I stared outside, not really looking at the passing scenery as we drove through the dark streets. Everything outside seemed to be one big blur. Numbness and tiredness had gripped me in equal measures. Maybe it was shock setting in at last, because I didn’t feel quite real, almost as if I were in a dream. I found myself reliving the events of the past couple of hours. I kept seeing Kristie’s face. The cruelty in her expression, the anger in his. And I kept seeing them together. Watching the whole sordid thing over and over again like a slow-motion movie in my mind. It was giving me a headache but it seemed I couldn’t seem to stop thinking about it.
Fortunately, the taxi driver seemed to pick up on my mood and the fact that I wasn’t feeling very communicative, because after the first query to ask where I wanted to be taken, he didn’t try to attempt to chat, like some taxi drivers would, but kept his peace and simply drove expertly through the traffic until twenty minutes or so later we drew up at the block of flats where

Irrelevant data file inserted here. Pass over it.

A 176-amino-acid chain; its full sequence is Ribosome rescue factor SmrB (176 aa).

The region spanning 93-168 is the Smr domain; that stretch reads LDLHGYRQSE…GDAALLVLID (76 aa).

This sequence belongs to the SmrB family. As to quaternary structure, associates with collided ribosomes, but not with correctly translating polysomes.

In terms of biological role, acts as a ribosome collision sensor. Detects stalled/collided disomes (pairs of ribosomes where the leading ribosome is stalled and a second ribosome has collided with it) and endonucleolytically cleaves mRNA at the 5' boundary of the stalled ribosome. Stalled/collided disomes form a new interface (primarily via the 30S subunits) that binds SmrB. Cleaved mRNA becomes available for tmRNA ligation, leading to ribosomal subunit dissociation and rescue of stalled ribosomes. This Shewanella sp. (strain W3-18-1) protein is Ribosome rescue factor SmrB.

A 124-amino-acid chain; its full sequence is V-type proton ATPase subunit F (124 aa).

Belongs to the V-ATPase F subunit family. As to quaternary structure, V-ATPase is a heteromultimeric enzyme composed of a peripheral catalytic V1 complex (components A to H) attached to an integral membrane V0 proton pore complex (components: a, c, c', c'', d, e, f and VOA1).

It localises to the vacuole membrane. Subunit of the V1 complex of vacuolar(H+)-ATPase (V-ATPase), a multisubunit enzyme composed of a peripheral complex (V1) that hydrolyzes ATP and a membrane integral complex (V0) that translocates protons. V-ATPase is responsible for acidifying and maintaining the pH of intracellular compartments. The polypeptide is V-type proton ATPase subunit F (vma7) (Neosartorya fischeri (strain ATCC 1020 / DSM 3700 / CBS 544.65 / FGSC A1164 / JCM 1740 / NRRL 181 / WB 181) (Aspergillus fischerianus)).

Jonti, my brother, lived, with his wife, Miranda.
I opened the door of the cab and climbed out onto the pavement. For a moment I just stood there beside the taxi, staring listlessly ahead, presumably looking as spaced-out as I felt. Then I was aware of the sound of the engine dying as the driver also got out of the cab and the next moment a strong, steadying hand had gripped my elbow, supporting me, when I didn’t even realise I needed support.
“Here, let me help you,” a deep voice said kindly.
I turned my head to acknowledge him, and the taxi driver pointed to the short flight of steps leading to the main front door of the block of flats. “Here?” he asked gently. I nodded, unable to reply, suddenly feeling completely overwhelmed, and not just by earlier events.